Wednesday, May 14, 2014

William Bouguereau and the Anti- Avante Garde

When modernism was all the rage, William-Adolphe Bouguereau (1825-1905) was the most hated painter in the world. He represented all that the modernists despised -- sentimentality, mindless tradition, fawning servitude to the moneyed class. As modernism fades into the past, he reemerges. A few years ago the Getty held a mock debate over the quality of Bouguereau's work, but the prosecutor could only read a few passages from attacks written in the 1910s. His heart wasn't in the battle, and the audience was almost all in Bouguereau's camp.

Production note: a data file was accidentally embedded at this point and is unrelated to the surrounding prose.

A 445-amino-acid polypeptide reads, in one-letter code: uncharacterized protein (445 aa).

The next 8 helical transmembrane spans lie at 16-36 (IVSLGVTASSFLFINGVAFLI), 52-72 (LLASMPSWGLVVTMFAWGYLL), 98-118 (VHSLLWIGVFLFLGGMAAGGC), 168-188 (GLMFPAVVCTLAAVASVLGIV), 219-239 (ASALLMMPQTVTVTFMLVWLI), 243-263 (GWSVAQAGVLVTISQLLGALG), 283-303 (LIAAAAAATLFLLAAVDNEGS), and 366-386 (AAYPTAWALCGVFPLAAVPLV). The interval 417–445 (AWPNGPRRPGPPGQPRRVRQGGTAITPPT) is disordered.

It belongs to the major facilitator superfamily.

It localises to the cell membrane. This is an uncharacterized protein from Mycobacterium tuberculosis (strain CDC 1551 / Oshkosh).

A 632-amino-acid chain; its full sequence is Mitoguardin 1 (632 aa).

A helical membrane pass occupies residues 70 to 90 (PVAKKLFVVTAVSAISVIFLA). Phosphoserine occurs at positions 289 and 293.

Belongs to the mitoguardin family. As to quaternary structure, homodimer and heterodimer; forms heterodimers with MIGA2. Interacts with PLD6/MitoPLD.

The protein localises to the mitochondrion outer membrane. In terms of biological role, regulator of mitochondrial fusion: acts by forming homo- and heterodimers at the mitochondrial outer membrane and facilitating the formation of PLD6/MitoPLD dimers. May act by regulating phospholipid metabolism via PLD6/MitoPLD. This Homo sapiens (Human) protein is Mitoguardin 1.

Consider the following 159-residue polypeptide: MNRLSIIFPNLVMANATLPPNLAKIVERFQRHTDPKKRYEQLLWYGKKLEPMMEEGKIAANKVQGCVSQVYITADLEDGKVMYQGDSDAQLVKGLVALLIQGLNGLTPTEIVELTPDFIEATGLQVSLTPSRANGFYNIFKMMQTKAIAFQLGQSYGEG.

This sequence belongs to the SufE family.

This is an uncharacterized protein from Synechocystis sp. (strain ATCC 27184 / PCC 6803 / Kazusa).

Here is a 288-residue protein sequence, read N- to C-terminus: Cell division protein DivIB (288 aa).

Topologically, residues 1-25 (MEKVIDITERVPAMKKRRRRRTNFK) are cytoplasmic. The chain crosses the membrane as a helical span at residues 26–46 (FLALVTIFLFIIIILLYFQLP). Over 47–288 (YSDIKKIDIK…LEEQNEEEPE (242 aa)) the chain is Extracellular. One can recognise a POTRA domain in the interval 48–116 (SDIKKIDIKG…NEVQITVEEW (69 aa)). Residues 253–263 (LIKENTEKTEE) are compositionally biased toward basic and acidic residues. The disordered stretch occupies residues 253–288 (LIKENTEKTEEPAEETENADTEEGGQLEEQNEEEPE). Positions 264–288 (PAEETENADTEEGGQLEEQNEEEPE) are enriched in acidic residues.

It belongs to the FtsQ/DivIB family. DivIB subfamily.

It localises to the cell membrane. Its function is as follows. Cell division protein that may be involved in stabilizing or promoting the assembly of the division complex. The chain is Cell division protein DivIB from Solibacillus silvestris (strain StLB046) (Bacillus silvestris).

Over at the Art Renewal Center, where they promote what they call "Realism" in art and pour scorn on abstraction and all its allies, they call their top prize the William Bougeureau Award. On their main page right now there are no less than five advertisements for books about Bouguerau and prints of his paintings.

And now comes the news that the work fetching the top price at Bonham's latest New York auction of nineteenth-century painting, $485,000, was Bouguereau's Portrait of Eva and Frances Johnston (above).

Tastes change.

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